With that gigantic PC behind me - a PC I have begun to call the Night Engine - we finally have a machine in here that can run Crysis, and run it well. Reasonably well. Not at max resolution, by any means. The sweet spot is around 1440x900 here, a point at which he performance and gameplay have reached an uneasy truce. They'll be showing off a console version of their engine at the next GDC, which was inevitable, but they'll also be revealing a "six hundred dollar machine" that will run Crysis well. That must be the comedy portion of the act.
The graphics in this game are stupefying. Good graphics will get you about two sentences here, but run at a high resolution some of these cutscenes cease to be enjoyable and instead become horrifying. One you stop talking about the graphics, the conversation is basically over. Crysis is the sequel to Far Cry, period. With Mass Effect, you had amazing storytelling whose technology never quite held up its end. In Crysis, you have precisely the opposite.
Topics keep taking up the whole post and crowding out things that need discussing, but there's never any time after the first post to pop back in. Chkdsk:
- I'm going to reserve some enthusiasm for Tiberium, I think - place it in escrow until a demo is released. The trailers that have been released don't tell us that much, so there isn't much to digest. Mostly they were an opportunity for people to decry Renegade, which I was happy to do in its day, until readers took me to task for not giving the game a fair shake. It delivered on a very unique, enjoyable teamplay model, but it didn't deliver the visuals that shooter fans demand. Renegade is actually a fairly strong indictment of our community, and to see people still railing against it proves the thesis.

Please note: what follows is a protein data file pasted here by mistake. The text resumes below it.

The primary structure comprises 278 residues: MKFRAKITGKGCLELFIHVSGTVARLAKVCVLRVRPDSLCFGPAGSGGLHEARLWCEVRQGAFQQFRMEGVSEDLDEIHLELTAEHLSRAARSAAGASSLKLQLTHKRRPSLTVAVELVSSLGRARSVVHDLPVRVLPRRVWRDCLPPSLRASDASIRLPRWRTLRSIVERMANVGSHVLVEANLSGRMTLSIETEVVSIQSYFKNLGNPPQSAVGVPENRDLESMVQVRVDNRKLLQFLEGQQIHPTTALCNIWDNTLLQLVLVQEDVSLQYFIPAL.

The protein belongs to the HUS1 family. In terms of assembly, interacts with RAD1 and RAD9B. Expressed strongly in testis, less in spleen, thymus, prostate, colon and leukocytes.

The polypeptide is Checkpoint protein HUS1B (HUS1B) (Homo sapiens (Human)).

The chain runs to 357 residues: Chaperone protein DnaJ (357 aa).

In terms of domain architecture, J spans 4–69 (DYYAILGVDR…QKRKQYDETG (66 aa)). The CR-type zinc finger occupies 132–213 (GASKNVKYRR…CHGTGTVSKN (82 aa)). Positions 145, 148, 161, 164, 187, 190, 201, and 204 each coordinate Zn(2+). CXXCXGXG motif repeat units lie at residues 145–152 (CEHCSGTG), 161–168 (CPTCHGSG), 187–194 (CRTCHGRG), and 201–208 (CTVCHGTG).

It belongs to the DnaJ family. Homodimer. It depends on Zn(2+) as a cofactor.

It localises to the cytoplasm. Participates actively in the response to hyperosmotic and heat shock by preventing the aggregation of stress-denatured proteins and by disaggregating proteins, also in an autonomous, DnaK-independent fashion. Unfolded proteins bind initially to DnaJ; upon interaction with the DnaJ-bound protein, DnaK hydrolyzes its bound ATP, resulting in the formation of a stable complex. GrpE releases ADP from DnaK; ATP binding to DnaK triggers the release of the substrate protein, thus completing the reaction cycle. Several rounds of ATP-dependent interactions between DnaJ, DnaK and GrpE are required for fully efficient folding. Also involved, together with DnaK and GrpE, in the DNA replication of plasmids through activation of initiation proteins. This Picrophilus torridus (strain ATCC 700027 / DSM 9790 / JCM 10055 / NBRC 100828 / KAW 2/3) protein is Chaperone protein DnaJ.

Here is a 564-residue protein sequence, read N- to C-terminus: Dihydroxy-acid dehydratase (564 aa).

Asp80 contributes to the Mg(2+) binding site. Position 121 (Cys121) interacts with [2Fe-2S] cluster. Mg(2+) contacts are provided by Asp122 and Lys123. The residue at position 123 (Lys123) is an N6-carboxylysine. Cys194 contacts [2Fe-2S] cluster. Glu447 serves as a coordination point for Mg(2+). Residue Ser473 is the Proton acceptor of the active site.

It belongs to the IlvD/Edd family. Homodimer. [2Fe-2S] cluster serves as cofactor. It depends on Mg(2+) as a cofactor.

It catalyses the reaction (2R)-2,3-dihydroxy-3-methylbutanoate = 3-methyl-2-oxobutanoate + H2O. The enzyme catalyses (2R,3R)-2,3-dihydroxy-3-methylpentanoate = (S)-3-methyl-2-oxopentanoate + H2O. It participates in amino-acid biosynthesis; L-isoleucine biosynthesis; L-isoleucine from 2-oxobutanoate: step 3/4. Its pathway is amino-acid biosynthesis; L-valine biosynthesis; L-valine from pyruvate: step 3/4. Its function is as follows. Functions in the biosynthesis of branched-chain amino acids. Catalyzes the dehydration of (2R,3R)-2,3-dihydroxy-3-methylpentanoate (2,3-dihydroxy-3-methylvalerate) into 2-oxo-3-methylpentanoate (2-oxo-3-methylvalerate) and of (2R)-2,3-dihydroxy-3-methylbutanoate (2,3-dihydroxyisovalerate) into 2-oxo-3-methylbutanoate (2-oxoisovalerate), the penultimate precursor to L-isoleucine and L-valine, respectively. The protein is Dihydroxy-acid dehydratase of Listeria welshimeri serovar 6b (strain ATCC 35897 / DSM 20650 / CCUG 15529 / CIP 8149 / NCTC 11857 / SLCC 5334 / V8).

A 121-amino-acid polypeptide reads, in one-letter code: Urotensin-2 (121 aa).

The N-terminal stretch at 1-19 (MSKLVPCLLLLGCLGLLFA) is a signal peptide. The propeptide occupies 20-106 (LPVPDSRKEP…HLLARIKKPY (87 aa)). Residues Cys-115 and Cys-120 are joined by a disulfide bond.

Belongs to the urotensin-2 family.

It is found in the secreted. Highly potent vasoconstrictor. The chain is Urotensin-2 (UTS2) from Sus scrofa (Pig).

- After seeing Armageddon Empires clock in at Number Four in Tom Chick's 2007 wrap-up, I made it a point to grab the demo and dug in, purchasing the full version after three turns. I wanted to play a full game as each faction before I brought it up, but after catching another review of it, I just need to make sure you're aware of it. An indie strategy game that combines a hex-based overworld map with a CCG-style constructible armies, it makes me happy to be alive. Bill Harris has a three part guide that could be very helpful to a beginner. You might also enjoy the designer's blog.
- I've been really surprised by the reviews No More Heroes has been getting. We agreed to advertise it precisely because we didn't think it would be taken as a whole experience, but it's getting love from all corners. Killer7, its odd predecessor for the Gamecube, was essentially a lightgun game on a system without a lightgun, which made its fairly raw gameplay less appealing and accessible. I've been hoping they'll see the sense in releasing a director's cut on current Nintendo hardware.
- About a week ago, there was a Tom Cruise Scientology video that people claimed was some incredibly strange indoctrination thing, but aside from a couple key bits of internal language (KSW, etc.) there's simply no meat here without the celebrity angle. As a Scientology connoisseur, I really must acquaint you with Fishman. The Steven Fishman Deposition is the most amazing thing I have ever found on the Internet, the great-grandaddy of rabbit holes. Enjoy.